Think of credit cards as a short-term loan where you use the bank’s money to buy something up front and then pay for it later. Unlike a debit card which uses your own money to pay, a credit card essentially borrows the bank’s money to fund the purchase. When you apply for a credit card, the bank assesses your income and assigns you a credit limit based on what you can afford to pay back. At the end of each billing cycle, which is usually monthly, the bank will send you a statement showing the minimum amount you have to pay back, including any interest payable on the balance.

What is a credit card?

A credit card is a payment method which lets you pay for goods and services without using your own money. It’s essentially a short-term loan which lets you borrow the bank’s money to pay for things which you can pay back – potentially with interest – at a later date. Credit cards can also be used to withdraw money from an ATM, which is known as a cash advance. Because you’re borrowing money from a bank, credit cards charge you interest on the money you use (unless you repay the entire debt during the interest-free period). When you apply for a credit card, the bank gives you a credit limit which sets the maximum amount you can borrow using your card. Credit cards are one of the most popular methods of payments and can be a convenient way of paying for goods and services in store, online and all around the globe.

How do you use a credit card?

Credit cards are a quick and convenient way to pay for items in store, online or over the phone. You can use a credit card as a cashless way to pay for goods or services, both locally and overseas. You can also use a credit card to make a cash advance, which gives you the flexibility to withdraw cash from your credit card account. Because a credit card uses the bank’s funds instead of your own, you will be charged interest on the money you spend – unless you pay off the entire debt within the interest-free period. If you pay the minimum monthly repayment, you will be charged interest. There are many different credit card options on the market, all offering different interest rates and reward options.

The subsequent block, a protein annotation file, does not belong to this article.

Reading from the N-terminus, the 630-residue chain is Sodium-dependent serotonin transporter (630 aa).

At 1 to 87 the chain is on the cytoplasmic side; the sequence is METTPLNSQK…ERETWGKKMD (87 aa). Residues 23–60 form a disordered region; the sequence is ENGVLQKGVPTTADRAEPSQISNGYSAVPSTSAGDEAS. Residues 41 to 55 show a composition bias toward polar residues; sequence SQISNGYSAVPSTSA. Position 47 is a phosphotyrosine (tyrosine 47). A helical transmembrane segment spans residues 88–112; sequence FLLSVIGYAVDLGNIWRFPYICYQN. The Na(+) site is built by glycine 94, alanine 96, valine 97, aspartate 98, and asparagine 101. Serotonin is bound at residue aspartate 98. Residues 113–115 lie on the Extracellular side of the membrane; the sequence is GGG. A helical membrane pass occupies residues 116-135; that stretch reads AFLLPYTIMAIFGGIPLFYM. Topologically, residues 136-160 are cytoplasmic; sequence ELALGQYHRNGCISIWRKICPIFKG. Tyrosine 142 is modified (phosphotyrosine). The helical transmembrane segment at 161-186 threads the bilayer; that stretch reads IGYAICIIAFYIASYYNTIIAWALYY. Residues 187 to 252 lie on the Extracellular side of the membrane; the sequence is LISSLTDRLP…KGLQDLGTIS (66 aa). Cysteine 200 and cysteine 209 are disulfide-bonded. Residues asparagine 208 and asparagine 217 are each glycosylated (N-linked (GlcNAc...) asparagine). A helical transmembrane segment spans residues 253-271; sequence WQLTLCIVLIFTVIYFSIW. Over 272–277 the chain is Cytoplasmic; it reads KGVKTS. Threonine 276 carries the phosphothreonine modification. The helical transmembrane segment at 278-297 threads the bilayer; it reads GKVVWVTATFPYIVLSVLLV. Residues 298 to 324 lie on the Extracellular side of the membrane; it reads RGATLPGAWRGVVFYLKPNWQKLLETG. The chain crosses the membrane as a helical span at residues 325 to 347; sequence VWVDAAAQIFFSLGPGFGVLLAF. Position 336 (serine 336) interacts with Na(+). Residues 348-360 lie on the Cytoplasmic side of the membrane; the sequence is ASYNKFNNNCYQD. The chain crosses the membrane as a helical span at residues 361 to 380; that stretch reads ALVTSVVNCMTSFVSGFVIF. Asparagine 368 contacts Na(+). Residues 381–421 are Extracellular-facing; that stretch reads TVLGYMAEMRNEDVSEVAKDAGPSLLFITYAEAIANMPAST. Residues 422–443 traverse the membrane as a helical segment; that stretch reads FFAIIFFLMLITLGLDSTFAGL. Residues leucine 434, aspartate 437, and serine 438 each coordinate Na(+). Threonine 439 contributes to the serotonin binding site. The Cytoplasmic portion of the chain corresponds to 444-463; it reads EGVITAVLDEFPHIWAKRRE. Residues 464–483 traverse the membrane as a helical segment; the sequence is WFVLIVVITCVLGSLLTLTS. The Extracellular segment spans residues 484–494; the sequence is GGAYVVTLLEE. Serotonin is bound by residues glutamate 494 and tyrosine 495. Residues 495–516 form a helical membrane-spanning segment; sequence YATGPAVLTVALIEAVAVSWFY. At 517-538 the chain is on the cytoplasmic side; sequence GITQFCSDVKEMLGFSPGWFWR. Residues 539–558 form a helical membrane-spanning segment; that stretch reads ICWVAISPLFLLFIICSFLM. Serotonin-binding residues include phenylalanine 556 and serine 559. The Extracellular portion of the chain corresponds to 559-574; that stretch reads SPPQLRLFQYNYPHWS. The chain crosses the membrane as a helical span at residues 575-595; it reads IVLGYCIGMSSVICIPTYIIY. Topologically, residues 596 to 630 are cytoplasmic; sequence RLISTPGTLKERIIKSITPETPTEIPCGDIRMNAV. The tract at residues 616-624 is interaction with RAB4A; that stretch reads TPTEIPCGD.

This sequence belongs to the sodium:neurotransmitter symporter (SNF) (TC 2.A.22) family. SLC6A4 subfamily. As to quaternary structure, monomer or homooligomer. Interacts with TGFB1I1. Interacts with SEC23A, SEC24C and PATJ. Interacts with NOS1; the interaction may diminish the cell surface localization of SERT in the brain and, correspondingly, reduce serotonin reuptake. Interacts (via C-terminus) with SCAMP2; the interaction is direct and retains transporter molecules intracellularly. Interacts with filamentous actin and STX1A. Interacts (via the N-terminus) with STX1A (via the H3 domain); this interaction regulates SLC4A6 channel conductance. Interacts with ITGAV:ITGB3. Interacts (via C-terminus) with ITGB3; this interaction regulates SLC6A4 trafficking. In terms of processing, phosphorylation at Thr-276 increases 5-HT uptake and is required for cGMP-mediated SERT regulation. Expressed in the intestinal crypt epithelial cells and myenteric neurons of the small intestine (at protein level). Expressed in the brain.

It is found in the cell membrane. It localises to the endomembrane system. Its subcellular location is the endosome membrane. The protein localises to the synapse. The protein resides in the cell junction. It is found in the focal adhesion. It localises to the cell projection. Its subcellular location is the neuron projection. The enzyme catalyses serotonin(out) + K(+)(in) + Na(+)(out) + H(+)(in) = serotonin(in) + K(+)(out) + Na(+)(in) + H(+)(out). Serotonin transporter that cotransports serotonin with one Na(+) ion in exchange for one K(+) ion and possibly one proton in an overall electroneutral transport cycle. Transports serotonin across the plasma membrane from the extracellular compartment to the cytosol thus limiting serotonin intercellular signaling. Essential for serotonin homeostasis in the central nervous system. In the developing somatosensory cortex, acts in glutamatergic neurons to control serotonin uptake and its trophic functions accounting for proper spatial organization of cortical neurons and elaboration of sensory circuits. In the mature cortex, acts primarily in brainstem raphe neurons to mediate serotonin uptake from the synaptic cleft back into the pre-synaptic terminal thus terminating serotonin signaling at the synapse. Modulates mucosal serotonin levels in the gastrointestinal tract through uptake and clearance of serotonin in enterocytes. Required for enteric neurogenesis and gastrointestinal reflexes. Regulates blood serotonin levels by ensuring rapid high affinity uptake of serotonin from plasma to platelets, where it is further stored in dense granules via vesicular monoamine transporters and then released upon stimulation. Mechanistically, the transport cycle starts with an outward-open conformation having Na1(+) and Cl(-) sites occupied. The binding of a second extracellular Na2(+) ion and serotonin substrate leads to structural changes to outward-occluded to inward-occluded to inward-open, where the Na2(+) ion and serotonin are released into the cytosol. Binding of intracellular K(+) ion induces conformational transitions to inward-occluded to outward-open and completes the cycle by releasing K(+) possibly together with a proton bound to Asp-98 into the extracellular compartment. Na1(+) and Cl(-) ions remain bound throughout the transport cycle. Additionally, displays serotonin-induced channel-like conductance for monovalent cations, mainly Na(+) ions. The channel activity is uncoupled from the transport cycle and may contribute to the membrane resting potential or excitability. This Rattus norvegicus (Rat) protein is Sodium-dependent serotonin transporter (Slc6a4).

How do you use credit cards?

A credit card can be an easy way to make purchases online, in person or over the phone. When used properly, a credit card can even help you manage your cash flow. But before applying for a credit card, it’s good to know how they work. A credit card is essentially a personal line of credit which lets you buy things and pay for them later. As a card holder, you’ll be given a credit limit and (potentially) charged interest on the money the bank lends you. At the end of each billing period, the bank will send you a statement which shows your outstanding balance and the minimum amount you need to pay back. If you don’t pay back the full balance amount, the bank will begin charging you interest.

How to pay a credit card

There are a few ways to pay a credit card bill. These include:

  • BPAY - allows you to safely make credit card payments online.
  • Direct debits - set up an automatic payment from your bank account to pay your credit card bill each month. You can choose how much you want to pay of your credit card bill when you set up the auto payments.
  • In a branch.
  • Via your credit card provider's app.

How to pay a credit card from another bank

Paying or transferring debt from one lender to the other is called a balance transfer. This involves transferring part or all of the debt from a credit card with one lender to a credit card with another. As part of the process, your new lender will pay out the old lender, so that you now owe the same amount of money but to a new institution.

Many credit card providers offer an interest-free period on balance transfers to help new applicants better handle their debt. During this period, cardholders are not required to pay interest on the debt they brought over from the other card. This can be a great opportunity for consumers to pay off credit card debt with no interest. There are often fees associated with balance transfers; normally, these are a percentage of the amount transferred.

So make sure you read the terms and conditions of the card before transferring any debt across.

How easy is it to get a credit card?

For most Australians, there are no great barriers to applying for and getting approved for a credit card. Here are some points that a lender will consider when assessing your credit card application.